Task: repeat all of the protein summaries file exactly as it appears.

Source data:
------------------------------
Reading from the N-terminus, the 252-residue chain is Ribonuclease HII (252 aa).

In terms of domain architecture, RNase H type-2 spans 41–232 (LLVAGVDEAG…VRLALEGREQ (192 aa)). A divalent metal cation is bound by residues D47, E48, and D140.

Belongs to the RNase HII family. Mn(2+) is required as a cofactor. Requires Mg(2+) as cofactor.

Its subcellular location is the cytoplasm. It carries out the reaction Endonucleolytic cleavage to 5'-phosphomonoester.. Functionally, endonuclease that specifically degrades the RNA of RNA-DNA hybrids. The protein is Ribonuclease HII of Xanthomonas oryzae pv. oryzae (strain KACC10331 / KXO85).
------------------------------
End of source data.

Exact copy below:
Reading from the N-terminus, the 252-residue chain is Ribonuclease HII (252 aa).

In terms of domain architecture, RNase H type-2 spans 41–232 (LLVAGVDEAG…VRLALEGREQ (192 aa)). A divalent metal cation is bound by residues D47, E48, and D140.

Belongs to the RNase HII family. Mn(2+) is required as a cofactor. Requires Mg(2+) as cofactor.

Its subcellular location is the cytoplasm. It carries out the reaction Endonucleolytic cleavage to 5'-phosphomonoester.. Functionally, endonuclease that specifically degrades the RNA of RNA-DNA hybrids. The protein is Ribonuclease HII of Xanthomonas oryzae pv. oryzae (strain KACC10331 / KXO85).